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Diesel fuel in general is any liquid fuel used in diesel engines, whose fuel ignition takes place as a result of compression of the inlet air mixture (without spark) and then injection of fuel. Diesel engines have found broad use as a result of higher thermodynamic and thus fuel efficiencies. This is particularly noted where diesel engines are run at part-load; as their air supply is not throttled as in a petrol engine, their efficiency still remains high. Topics like Carnot engine, refrigeration, hydrocarbon number are of interest.
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The most common type of diesel fuel is a specific fractional distillate of petroleum fuel oil, but alternatives that are not derived from petroleum, such as biodiesel, biomass to liquid (BTL) or gas to liquid (GTL) diesel, are increasingly being developed and adopted. To distinguish these types, petroleum-derived diesel is increasingly called petrodiesel. Ultra-low-sulfur diesel (ULSD) is a standard for defining diesel fuel with substantially lowered sulfur contents. As of 2006, almost all of the petroleum-based diesel fuel available in UK, Europe and North America is of a ULSD type. In the UK, diesel fuel for on-road use is commonly abbreviated DERV, standing for diesel-engined road vehicle, which carries a tax premium over equivalent fuel for non-road use (see Taxation).In Australia diesel fuel is also known as 'distillate'.
AADS was founded in the mid-1970s by a group of New South Wales diesel fuel injection specialists. They sat down together after a training school and decided that the industry should have an association to share common problems. It was also their vision that the people in the industry would get to know each other and work together for the benefit of the industry. Some of these individuals remain involved in the Association's activities to this day. The first AADS convention was held in Albury, New South Wales and a convention has been held every year since.
The objects of AADS are:
•To provide a meeting place where persons connected with any facet of the diesel industry throughout Australasia can discuss problems and matters of common interest, exchange experiences and technical knowledge and where new equipment, developments and technical advances can be presented and explained.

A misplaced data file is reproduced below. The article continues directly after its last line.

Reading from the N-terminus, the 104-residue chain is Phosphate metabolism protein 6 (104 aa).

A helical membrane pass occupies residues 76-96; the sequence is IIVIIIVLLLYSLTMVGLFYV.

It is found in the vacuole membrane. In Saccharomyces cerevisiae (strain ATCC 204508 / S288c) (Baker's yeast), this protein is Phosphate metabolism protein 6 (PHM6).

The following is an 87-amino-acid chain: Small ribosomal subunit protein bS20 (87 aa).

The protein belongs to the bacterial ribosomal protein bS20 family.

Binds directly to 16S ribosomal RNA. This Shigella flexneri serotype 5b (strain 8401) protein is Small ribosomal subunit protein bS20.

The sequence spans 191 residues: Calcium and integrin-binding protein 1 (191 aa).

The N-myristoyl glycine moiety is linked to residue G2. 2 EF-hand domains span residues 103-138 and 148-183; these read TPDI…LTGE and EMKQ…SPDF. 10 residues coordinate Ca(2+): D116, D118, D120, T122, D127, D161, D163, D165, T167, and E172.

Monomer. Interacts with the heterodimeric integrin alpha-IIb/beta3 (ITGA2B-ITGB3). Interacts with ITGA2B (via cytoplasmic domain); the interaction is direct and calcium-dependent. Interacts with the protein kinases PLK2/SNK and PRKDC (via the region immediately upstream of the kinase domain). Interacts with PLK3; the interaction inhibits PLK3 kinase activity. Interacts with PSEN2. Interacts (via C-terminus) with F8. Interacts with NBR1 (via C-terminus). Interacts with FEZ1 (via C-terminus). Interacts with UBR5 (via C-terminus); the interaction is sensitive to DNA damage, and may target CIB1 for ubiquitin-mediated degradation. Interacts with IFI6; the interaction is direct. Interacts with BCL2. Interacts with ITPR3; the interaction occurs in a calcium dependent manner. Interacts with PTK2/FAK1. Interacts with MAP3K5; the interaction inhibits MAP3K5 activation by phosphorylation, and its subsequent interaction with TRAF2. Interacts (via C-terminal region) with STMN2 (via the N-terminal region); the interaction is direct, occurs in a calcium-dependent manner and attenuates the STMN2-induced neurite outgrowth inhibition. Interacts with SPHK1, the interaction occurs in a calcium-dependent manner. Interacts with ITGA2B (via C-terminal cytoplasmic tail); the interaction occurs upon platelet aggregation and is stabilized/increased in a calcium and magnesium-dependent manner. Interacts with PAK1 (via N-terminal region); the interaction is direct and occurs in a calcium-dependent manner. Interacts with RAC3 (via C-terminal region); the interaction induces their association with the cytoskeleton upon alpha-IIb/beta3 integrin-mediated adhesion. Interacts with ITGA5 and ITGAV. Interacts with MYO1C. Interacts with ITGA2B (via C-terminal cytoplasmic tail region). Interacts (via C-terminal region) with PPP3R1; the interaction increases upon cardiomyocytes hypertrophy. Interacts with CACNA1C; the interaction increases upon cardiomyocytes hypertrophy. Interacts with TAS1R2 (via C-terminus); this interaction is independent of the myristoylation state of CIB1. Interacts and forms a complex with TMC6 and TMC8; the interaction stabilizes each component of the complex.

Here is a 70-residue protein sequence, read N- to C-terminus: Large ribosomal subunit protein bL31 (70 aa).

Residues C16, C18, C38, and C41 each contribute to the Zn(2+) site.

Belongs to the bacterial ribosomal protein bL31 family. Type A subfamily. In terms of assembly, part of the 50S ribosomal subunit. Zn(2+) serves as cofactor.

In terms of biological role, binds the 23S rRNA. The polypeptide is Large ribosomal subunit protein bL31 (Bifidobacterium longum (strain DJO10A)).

•To establish standards so that all members engaged in the precision overhaul of diesel fuel injection equipment, turbochargers and/or allied ancillary equipment operate with premises, personnel and test equipment of a standard that will ensure that all components serviced by them can be set in accord with the relevant manufacturer's specifications.
•To establish the association as the accreditation body for any persons engaged in the industry.
•To encourage members to employ the highest standards of workmanship and/or trade ethics for the benefit of the industry and the protection of its customers.
•To improve the image of the industry by encouraging co-operation and courtesy between all sectors of the membership especially those members engaged in the fields of parts supply, servicing and repairs. To stimulate further research and development of procedures, training, equipment and materials and to distribute the results to all association members.
More than 70% of global diesel demand is used in transportation, with this expected to rise above 80% of total diesel demand by 2030 as transportation uses grow rapidly and non-transportation demand declines somewhat due to greater efficiency and fuel substitution. Transportation diesel demand is expected to grow around 7.5 MMB/D from 2013 to 2030, supported by the industrializing trends of the emerging markets. This global increase will actually be a combination of higher demand in emerging markets offset by decreases in the U.S. and Canada from natural gas substitution, as well as declines in Europe from greater efficiency, weak demand for vehicle travel, and some electrification of the vehicle fleet. In Europe, diesels make up more than half the light vehicle fleets in some countries, so diesel demand is much more closely linked with personal transportation than in the U.S., where it is primarily a commercial transportation fuel. Thus, trends reducing personal vehicle fuel demand in Europe, such as more stringent fuel efficiency standards and changing demographics, will have a large impact on diesel. One area of demand increase across all regions is vessel bunkers, which will grow with domestic and international trade. The composition will change from high sulfur fuel oil more towards low sulfur fuel oil and gasoil/diesel in line with tightening sulfur regulations, first with the implementation of Emission Control Areas (ECAs) within 200 miles of the U.S., Canadian, and Northern European coasts and, after 2020, with a global limit of 0.5% sulfur in bunker fuels. Low natural gas prices in the U.S. and Canada will give an extra incentive, on top of sulfur regulations, to substitute LNG for oil in bunker use (mostly for LNG tankers and for vessels that travel mostly within ECAs). But overall the impact will be to increase diesel demand within shipping.
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• Malaysian Petrochemicals Association (MPA)
• Japan Petrochemical Industry Association
• Association of Energy Engineers (AEE)
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•AAPL - American Association of Professional Landmen
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